Adani Healthcare

Recycling is in India’s DNA

Remember how our mothers and grandmothers used to store spices, lentils and groceries in those ubiquitous plastic or glass jars that were never taken off the kitchen shelves until they broke? Or the clothes that would be handed down to younger siblings and cousins until they were worn out. Recycling is in India’s DNA. We reuse and repurpose anything and everything that has value.   

Reusing and repurposing material not just reduces demand but also saves the energy required to process it. Copper is one such material. One way to obtain it is through mining, another is recycling. Yet another way is using smelters.

As the demand for power increases globally, the need for copper is significant as it is a very important component in energy transition. Mining of copper can be energy intensive and there lies the challenge. However, copper can also be recycled. It can be extracted from goods that have copper, goods that have been thrown away or are being disposed of – refrigerators, stoves, and air conditioners are great sources of copper as they require a larger power supply and, therefore, tend to contain thick insulated copper wire. It is very easy to convert that copper for use in making new products. This concept is called urban mining.

Urban mining and smelting are different processes but involve recovery of industrial and rare metals from scrap and ore. According to a study, ‘Urban mining of precious metals via oxidizing copper smelting’, both approaches use similar steps, starting from the collection or mining of primary or secondary resources, followed by their treatment to provide an appropriate feed mix for pyrometallurgical (pyrometallurgy is a conventional process to recover non-ferrous and precious metals from electronic waste) processing. The study states,  “The mineral processing of copper ore typically includes comminution (breaking into fine particles) and froth flotation steps, whereas the mechanical processing in secondary route includes different sorting, dismantling and mechanical separation processes.”

The complexities of India’s copper landscape – covering mining, production, end-of-life scrap generation, and recycling – has been explained in the “stock and flow model” of the International Copper Association India (ICA-India) and the Fraunhofer Institute, Germany. “India boasts of one of the highest recycling rates (proportion of end-of-life copper scrap that gets recycled and reintroduced into the system) globally, ranging from an impressive 95.1 per cent to 99.4 per cent. This can be attributed to the high collection efficiency of discarded copper, the recognition of copper’s high value across the entire value chain, and minimal copper loss during the remelting process,” says the ICA-India study.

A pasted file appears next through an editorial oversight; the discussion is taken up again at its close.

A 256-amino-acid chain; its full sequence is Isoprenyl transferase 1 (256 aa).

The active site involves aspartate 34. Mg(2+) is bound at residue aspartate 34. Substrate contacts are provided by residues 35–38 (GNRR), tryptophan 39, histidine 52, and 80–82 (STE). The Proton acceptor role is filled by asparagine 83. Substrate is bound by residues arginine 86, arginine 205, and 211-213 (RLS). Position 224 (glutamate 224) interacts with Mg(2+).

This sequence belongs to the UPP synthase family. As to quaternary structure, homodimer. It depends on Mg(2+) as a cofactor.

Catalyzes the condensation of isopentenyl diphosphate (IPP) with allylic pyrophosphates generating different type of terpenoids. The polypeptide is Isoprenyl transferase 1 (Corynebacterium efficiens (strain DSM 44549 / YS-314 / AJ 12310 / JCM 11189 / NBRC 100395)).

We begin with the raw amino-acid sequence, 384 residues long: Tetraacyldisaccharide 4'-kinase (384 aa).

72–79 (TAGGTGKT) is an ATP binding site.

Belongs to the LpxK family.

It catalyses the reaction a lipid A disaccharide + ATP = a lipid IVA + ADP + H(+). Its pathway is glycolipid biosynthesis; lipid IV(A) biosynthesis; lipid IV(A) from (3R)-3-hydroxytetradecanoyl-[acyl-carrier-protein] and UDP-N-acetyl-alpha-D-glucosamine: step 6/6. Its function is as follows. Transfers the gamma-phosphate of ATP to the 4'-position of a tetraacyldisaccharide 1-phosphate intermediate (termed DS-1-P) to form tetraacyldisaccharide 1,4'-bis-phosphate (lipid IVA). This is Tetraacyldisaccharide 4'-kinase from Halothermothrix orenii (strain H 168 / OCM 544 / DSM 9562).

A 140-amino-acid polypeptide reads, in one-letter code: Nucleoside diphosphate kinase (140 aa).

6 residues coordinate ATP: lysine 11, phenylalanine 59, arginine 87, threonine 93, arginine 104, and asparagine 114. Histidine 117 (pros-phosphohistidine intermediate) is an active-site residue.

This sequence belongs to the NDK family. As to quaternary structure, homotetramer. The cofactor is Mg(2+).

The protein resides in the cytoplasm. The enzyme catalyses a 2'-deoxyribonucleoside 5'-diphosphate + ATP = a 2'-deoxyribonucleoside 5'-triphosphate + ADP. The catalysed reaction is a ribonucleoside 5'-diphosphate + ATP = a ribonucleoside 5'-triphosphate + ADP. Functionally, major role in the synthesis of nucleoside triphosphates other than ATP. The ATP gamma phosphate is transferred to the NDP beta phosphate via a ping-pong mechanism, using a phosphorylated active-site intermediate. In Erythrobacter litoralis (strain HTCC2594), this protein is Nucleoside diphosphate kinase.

Having said that, the demand for copper is expected to increase due to growth drivers like renewable energy and electric vehicles. India’s drive towards clean energy systems, electric vehicles and a host of associated applications is expected to double domestic copper demand by 2030. In line with the Government of India’s vision of ‘Make in India’, Adani Group’s Kutch Copper Ltd (KCL) is building a 1 million tonne per annum (MTPA) capacity copper complex at Mundra in Gujarat. When completed, this would be the world’s largest single location copper smelting complex, producing enough copper to reduce India’s dependence on imports.

Currently, the country’s imports exceed its exports. According to government data, India imported 1,81,000 tonnes of copper in 2023 whereas the export figure was a dismal 30,000 tonnes. The data suggests that India consumed around 7,50,000 tonnes of copper last fiscal. This number is likely to increase to 1.7 million tonnes by 2027 due to high demand from the green energy industry.

Copper is a truly circular material that can be recycled over and over again with no loss of physical properties. With a global shift towards renewable resources and decarbonization, it will play a key role in sustainable development. So, we must make sure that copper is sustainable in the long term; it is sustainable economically; and it sustains the environment and communities, so that it doesn’t put a strain on society and human relationships.